The government lifted at midnight on June 13 its evacuation order for two districts in Kawauchi, a Fukushima Prefecture village near the crippled Fukushima Daiichi nuclear power station, leaving the village as a whole no longer subject to evacuation five years and three-plus months after the 2011 nuclear accident at the Tokyo Electric Power Co. plant.
Covered by the move were the Ogi and Kainosaka districts, both designated as zones preparing for the lifting of the evacuation order. Previous to becoming such preparatory areas, the two districts were residency-restricted zones. It was the first time that the evacuation order was removed in districts where the status of evacuation had been eased from residency-restricted zones. Advocating “a breakaway from a disaster area,” Kawauchi is seeking to step up efforts to promote the permanent return of residents to their homes, dispel harmful rumors and take other measures for the village’s rebirth.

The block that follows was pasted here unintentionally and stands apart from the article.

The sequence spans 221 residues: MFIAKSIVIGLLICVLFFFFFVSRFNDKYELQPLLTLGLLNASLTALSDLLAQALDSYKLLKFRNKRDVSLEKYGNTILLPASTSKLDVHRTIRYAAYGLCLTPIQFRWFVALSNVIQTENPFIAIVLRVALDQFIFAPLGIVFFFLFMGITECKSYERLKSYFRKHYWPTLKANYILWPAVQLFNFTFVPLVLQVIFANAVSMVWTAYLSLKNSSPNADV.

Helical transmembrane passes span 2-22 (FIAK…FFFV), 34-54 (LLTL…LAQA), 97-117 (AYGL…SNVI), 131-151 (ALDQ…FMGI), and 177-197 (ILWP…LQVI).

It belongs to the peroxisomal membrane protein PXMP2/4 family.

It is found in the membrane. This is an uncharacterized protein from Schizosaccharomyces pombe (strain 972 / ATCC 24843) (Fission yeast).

The village population was 2,749 comprising 1,257 households as of June 1, of which the two districts had 51 people and 19 households.
In September 2011, six months after the nuclear disaster, Kawauchi had an emergency evacuation preparation zone eliminated under the government’s old zoning system. In January the following year, the village declared that it would promote residents’ return home, the first such move among Fukushima municipalities where evacuation areas were in place.
The village has come up with the slogan “Kaeru Kawauchi” (a play on homonyms, with “kaeru” meaning both “return” and “frogs”) punning on the wishes to see the permanent return of residents and on the forest green tree frog species, a symbol of the village. Kawauchi has thus been actively pushing ahead with measures for post-disaster rehabilitation after ending evacuation.